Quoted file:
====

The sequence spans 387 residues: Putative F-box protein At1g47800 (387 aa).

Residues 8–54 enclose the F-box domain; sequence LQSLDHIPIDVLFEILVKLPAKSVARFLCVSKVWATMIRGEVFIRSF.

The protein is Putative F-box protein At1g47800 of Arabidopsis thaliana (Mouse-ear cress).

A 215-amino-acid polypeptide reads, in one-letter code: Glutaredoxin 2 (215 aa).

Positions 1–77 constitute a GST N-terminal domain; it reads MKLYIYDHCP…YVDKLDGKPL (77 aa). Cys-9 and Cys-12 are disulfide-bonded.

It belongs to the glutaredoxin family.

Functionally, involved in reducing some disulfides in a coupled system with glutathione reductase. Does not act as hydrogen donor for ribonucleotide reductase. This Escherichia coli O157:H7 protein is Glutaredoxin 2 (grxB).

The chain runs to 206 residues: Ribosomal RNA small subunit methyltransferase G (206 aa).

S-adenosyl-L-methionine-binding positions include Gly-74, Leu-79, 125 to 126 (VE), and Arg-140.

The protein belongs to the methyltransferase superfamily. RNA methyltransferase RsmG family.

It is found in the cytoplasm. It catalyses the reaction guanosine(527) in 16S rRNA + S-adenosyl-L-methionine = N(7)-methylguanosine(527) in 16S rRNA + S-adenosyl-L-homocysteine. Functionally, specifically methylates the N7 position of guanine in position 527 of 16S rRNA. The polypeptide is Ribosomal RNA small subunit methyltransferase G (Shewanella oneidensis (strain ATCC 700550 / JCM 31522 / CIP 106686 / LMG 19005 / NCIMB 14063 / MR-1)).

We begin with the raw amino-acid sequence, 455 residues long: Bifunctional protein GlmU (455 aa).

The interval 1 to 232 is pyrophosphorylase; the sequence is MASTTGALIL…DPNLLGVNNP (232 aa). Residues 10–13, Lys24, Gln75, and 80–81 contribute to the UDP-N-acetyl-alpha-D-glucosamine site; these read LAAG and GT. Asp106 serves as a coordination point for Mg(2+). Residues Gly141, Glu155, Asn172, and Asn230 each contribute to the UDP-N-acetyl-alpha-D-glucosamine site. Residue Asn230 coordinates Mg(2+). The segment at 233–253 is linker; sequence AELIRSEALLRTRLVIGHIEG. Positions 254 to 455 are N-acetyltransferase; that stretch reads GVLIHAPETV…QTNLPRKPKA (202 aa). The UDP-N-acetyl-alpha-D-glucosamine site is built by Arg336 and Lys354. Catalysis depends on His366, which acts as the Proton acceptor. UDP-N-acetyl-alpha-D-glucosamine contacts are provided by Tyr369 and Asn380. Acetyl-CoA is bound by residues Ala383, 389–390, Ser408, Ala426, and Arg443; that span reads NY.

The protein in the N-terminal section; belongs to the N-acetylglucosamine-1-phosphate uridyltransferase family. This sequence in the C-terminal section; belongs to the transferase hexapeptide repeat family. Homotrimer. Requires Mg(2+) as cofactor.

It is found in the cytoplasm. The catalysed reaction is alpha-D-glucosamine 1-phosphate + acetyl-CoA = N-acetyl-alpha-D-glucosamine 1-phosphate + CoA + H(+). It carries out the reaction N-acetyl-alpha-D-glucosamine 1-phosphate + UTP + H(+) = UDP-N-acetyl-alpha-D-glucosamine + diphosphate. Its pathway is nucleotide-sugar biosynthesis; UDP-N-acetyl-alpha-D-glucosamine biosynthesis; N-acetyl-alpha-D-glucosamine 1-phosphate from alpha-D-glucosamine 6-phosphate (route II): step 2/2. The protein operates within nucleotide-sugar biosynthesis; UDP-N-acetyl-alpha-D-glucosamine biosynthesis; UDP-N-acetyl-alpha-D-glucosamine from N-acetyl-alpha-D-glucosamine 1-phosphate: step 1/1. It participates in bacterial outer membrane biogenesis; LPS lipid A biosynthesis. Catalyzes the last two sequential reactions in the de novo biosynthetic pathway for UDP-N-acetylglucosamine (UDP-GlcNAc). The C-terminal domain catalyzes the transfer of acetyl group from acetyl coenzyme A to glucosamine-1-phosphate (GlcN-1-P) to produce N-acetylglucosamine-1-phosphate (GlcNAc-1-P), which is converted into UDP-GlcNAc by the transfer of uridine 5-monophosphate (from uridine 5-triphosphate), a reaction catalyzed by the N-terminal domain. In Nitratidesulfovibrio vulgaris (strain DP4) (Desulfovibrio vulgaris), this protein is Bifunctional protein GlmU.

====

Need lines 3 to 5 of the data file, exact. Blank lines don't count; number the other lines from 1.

The protein is Putative F-box protein At1g47800 of Arabidopsis thaliana (Mouse-ear cress).

A 215-amino-acid polypeptide reads, in one-letter code: Glutaredoxin 2 (215 aa).

Positions 1–77 constitute a GST N-terminal domain; it reads MKLYIYDHCP…YVDKLDGKPL (77 aa). Cys-9 and Cys-12 are disulfide-bonded.